Rasmussen reports that 58% of Americans polled want answers in a bad way from Umar Farouk Abdulmutallab, the terrorist who tried to kill over 250 people on a Christmas Day Northwest Airlines flight by detonating plastic explosive he’d secreted in his underwear. By bad way I mean bad enough to waterboard the radical Muslim.
Fifty-eight percent (58%) of U.S. voters say waterboarding and other aggressive interrogation techniques should be used to gain information from the terrorist who attempted to bomb an airliner on Christmas Day.
A new Rasmussen Reports national telephone survey finds that just 30% oppose the use of such techniques.
The news that Americans with an opinion favor torturing this would-be murder to gain information about his support organization should dishearten the Obama administration, bent as it is on posturing as a new, cuddly, friendly America to our enemies overseas. Unfortunately though it’s likely that the president and his advisors do not care what Americans think on this issue. In their minds they are the ones who have all the answers, ample evidence to the contrary.
To whit, Christopher Hitchens recently lambasted the politically correct doggerel that passes for policy in the Transportation Security Administration, before closing with a chilling paragraph that should be required reading for every American:
What nobody in authority thinks us grown-up enough to be told is this: We had better get used to being the civilians who are under a relentless and planned assault from the pledged supporters of a wicked theocratic ideology. These people will kill themselves to attack hotels, weddings, buses, subways, cinemas, and trains. They consider Jews, Christians, Hindus, women, homosexuals, and dissident Muslims (to give only the main instances) to be divinely mandated slaughter victims. Our civil aviation is only the most psychologically frightening symbol of a plethora of potential targets. The future murderers will generally not be from refugee camps or slums (though they are being indoctrinated every day in our prisons); they will frequently be from educated backgrounds, and they will often not be from overseas at all. They are already in our suburbs and even in our military. We can expect to take casualties. The battle will go on for the rest of our lives. Those who plan our destruction know what they want, and they are prepared to kill and die for it. Those who don’t get the point prefer to whine about "endless war," accidentally speaking the truth about something of which the attempted Christmas bombing over Michigan was only a foretaste. While we fumble with bureaucracy and euphemism, they are flying high.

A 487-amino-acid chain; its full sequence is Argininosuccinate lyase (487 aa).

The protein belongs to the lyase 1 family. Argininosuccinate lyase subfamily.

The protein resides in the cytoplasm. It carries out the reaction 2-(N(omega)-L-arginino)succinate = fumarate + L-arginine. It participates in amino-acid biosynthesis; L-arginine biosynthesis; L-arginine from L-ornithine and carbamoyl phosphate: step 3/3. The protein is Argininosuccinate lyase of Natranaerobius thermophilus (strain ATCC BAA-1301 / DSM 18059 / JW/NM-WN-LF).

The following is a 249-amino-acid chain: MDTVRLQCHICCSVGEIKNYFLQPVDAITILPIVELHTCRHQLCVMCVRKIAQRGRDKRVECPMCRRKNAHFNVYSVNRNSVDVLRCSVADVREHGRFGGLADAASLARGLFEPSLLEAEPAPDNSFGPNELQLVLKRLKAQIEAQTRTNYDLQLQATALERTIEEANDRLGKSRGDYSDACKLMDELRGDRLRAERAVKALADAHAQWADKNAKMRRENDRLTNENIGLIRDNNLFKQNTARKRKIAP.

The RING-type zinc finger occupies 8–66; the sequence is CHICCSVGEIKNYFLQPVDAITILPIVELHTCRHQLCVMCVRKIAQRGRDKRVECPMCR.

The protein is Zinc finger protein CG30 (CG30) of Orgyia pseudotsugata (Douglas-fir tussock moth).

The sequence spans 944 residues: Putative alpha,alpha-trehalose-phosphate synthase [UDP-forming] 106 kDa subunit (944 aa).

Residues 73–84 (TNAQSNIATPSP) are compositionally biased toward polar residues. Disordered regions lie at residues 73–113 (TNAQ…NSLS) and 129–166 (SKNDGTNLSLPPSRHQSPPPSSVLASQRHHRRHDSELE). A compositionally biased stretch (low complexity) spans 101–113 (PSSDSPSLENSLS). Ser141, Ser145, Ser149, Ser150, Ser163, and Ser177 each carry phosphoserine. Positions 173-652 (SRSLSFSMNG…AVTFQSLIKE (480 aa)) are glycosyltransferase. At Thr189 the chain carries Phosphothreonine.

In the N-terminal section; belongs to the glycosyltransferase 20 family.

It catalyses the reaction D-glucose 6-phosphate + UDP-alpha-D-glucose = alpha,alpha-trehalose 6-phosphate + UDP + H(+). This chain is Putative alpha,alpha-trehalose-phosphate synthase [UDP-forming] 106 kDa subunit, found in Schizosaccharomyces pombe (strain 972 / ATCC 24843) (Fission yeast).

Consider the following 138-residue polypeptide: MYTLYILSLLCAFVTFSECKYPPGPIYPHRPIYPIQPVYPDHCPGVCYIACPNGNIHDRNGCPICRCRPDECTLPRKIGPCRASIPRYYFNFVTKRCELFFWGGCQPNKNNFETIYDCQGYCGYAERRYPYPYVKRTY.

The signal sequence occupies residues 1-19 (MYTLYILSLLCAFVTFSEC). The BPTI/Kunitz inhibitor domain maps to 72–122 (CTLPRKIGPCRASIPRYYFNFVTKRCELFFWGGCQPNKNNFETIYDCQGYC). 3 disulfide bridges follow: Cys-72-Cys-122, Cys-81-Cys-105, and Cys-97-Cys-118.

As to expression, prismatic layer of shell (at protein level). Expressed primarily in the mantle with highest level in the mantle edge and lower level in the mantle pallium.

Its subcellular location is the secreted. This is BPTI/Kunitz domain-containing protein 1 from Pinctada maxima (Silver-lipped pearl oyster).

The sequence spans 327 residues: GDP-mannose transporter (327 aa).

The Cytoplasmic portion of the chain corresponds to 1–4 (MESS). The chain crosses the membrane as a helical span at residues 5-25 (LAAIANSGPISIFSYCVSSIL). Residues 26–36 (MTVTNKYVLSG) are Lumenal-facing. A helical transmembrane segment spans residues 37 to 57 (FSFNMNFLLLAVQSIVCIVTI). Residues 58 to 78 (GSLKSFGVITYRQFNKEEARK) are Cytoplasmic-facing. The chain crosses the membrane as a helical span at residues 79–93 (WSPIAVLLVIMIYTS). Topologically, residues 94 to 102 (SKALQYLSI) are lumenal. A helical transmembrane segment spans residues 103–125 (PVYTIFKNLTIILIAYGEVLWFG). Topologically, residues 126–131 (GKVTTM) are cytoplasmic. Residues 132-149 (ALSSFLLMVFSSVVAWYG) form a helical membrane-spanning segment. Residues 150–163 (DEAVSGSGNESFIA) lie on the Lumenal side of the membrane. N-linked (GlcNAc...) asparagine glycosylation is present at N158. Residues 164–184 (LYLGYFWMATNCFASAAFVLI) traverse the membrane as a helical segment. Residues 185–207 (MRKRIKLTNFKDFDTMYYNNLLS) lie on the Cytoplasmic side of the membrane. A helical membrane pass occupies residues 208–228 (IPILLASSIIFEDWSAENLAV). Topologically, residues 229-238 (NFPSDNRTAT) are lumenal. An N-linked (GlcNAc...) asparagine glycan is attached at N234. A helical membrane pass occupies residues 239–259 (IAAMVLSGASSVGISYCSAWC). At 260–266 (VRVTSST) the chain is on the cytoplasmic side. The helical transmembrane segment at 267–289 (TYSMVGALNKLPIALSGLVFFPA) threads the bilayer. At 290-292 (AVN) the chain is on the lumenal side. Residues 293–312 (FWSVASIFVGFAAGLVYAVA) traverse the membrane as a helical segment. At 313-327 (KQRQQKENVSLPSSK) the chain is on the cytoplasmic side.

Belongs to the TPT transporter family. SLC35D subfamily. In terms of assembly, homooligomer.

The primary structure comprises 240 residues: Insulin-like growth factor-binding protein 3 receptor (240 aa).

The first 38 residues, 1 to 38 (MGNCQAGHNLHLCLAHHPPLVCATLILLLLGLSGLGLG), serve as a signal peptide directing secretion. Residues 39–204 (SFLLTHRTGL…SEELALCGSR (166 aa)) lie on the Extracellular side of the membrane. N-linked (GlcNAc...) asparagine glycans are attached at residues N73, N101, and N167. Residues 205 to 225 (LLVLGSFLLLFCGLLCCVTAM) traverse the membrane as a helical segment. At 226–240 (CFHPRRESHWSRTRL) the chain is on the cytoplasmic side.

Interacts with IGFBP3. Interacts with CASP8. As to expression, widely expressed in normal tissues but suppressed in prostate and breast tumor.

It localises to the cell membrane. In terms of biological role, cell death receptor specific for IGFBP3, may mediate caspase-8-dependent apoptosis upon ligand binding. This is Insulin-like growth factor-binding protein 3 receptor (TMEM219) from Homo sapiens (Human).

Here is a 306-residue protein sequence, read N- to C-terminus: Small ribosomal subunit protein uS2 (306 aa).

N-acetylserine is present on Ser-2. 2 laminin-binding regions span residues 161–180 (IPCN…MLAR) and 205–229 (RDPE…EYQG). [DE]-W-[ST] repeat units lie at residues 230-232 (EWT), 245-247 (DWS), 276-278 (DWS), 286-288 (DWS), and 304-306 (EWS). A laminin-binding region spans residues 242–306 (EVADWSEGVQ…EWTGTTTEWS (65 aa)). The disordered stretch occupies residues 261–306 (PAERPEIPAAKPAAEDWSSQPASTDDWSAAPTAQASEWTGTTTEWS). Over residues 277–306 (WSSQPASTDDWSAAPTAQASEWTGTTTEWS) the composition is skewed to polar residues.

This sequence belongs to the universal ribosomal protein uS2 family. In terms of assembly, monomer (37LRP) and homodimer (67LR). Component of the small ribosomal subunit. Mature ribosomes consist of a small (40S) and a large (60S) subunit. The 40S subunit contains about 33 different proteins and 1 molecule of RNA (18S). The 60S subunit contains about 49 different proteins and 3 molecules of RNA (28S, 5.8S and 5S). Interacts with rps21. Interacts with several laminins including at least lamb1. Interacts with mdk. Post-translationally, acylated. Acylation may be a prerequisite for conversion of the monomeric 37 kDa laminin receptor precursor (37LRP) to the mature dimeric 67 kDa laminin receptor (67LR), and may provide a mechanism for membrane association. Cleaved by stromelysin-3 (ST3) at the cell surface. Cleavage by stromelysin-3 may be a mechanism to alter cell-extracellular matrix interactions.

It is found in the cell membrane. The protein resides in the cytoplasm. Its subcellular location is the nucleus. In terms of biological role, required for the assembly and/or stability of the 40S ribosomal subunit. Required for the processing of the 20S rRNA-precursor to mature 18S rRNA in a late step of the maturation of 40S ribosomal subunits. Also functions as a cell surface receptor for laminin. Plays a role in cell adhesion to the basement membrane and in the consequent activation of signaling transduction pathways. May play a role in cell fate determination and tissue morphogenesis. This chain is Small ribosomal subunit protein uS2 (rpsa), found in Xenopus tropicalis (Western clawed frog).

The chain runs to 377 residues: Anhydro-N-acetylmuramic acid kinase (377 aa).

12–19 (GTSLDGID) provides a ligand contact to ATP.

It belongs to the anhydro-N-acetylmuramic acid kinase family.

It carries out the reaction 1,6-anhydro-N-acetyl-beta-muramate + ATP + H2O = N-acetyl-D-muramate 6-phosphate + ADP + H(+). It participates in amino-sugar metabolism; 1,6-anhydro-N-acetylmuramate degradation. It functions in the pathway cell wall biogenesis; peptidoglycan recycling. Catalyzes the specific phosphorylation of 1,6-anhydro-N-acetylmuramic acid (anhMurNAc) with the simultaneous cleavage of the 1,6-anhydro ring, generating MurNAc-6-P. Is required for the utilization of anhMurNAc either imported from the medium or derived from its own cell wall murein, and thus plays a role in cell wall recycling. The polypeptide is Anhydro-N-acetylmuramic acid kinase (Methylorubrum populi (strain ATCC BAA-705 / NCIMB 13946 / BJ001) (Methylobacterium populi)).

Judging from the Rasmussen result, nearly 60% of us understand that Hitchens is absolutely correct. Mindless rules requiring verbal statements about the handling of luggage and banning the use of restrooms during the last hour of flight are nothing more than placebos meant to demonstrate to the brain-dead that the government is doing something.
The truth is another matter altogether, because the government bureaucracy’s hands are bound so tightly by the constraints of political correctness that the profiling of potential – and known – terrorists is verboten, despite the risks that lack of action poses to airline passengers.
When will Americans understand that profiling is a good thing and that relying on actual facts and probabilities as relates to attack vectors will keep us safer?
That safety is one of the few things that Americans actually want government to provide. The vast majority of us do not want welfare, health insurance, or financial investments run by the government. What we do want is to have our borders and our infrastructure protected against terrorists, foreign and domestic.
If that means that Muslims in this country are subject to additional scrutiny as a result of their religion, heritage, and/or country of origin, so be it. Similarly, if a known terrorist caught in the act has to be roughed up a little in order for law enforcement to gain information necessary to expose his/her network of cohorts, that’s what we want.